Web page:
But what I failed to include earlier on Saturday morning was our visit to a small, young Flamenco company's rehearsal in a small orange room.  The dancers were ferocious as you can probably tell from the following photos

This one reminds me of  modern dance choreography.  Next post up, our last two days there.

Sunday, March 30, 2014

Thursday Afternoon in Havana

Onto the bus we piled with our camera bags and about 15 minutes later were in a different part of the city at the Centro Coreografico - Compania Narciso Medina, an old theatre where we were going to work with dancers from the aforementioned company who had not been able to go with the rest of the company when they traveled to the Ukraine to give some performances.  

As we were being divided  up into groups by Elizabeth Opalenik and given a place in the theatre to shoot, this beautiful young woman walked in with her young daughter.  One of the dancers was part of her family and she wanted to see what all the fuss was about I guess.  I call this photo, Cuban Madonna and Child.

We worked with one young man, whose name I never caught, who had never done anything like this.  I think the poor kid was a bit overwhelmed by four photographers asking him to do different things and to improvise.  But good experience for him for any future PR shoots for the company.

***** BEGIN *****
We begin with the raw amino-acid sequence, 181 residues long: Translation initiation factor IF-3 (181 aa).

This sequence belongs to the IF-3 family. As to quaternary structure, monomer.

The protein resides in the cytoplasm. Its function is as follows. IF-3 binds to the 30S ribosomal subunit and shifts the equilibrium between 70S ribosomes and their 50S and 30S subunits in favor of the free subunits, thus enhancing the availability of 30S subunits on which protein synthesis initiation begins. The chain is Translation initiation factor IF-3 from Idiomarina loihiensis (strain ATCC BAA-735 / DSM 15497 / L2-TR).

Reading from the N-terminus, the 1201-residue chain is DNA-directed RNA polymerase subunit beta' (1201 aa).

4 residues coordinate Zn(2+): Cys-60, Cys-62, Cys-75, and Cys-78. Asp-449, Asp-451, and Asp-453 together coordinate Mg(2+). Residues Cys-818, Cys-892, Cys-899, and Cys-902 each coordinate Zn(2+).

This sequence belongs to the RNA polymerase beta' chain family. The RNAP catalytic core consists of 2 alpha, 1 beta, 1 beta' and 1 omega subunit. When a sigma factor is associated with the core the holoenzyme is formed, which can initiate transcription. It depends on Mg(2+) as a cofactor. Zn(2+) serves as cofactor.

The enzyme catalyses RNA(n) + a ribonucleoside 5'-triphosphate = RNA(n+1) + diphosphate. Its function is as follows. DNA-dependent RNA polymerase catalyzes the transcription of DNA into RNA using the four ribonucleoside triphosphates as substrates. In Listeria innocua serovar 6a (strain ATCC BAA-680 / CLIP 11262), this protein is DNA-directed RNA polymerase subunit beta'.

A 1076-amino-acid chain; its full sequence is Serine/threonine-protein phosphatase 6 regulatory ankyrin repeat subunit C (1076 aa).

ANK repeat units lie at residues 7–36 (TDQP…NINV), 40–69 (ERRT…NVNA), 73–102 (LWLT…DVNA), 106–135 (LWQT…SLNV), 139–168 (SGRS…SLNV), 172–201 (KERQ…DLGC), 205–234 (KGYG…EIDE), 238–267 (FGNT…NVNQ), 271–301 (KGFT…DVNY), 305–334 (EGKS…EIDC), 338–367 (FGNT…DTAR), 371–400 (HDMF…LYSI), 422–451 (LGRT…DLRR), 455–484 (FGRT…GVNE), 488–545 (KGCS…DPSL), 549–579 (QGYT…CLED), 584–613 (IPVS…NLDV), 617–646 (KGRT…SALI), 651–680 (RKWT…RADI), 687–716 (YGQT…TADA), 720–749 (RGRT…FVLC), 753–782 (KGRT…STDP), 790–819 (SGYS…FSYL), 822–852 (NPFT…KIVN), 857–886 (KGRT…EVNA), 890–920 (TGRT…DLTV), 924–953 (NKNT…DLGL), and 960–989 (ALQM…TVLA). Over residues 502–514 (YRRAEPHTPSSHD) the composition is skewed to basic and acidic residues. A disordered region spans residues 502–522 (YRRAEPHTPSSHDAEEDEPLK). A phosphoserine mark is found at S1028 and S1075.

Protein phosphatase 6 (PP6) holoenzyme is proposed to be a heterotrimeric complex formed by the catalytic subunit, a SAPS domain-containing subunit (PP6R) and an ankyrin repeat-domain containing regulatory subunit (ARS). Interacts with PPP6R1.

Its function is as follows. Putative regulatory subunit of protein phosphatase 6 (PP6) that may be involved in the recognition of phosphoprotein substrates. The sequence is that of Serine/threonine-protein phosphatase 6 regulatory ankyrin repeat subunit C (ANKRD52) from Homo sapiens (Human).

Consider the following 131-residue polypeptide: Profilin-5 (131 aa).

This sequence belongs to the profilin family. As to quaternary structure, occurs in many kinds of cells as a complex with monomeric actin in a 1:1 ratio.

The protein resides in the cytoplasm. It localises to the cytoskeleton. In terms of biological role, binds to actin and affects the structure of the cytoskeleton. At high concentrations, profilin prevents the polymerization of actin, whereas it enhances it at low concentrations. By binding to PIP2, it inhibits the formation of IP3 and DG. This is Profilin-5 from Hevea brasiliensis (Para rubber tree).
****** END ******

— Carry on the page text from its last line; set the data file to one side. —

Technique not a problem for this young dancer!
We were only using a small part of the theatre while working with this young man, but then we got to change models and places and were able to use more of the stage space with some lighting.  However, not all the lights were operational (nothing on the 1st bar for my theatre-saavy readers) so we worked with what we had mainly a few 2nd bar Fresnels and some side kicker lights with the next young dancer.  I also wanted some props so we found this interesting chair that had a very tall back.

Then we changed up models again and we got two dancers but we had to leave the building because of some other kids thing that was going to happen, so luckily for us there was this crumbling foundation of what was once a building across a side street.

 After climbing back on the bus and getting back to the hotel it was just about time to decide what to do for dinner.  Went with the wonderful Anthony and Florence Rodale and  John Mickle to a nearby place called La Terraza.  From there we watched as a huge storm blew through the city as we were (mostly) covered by  an awning high on the 3rd floor of the building.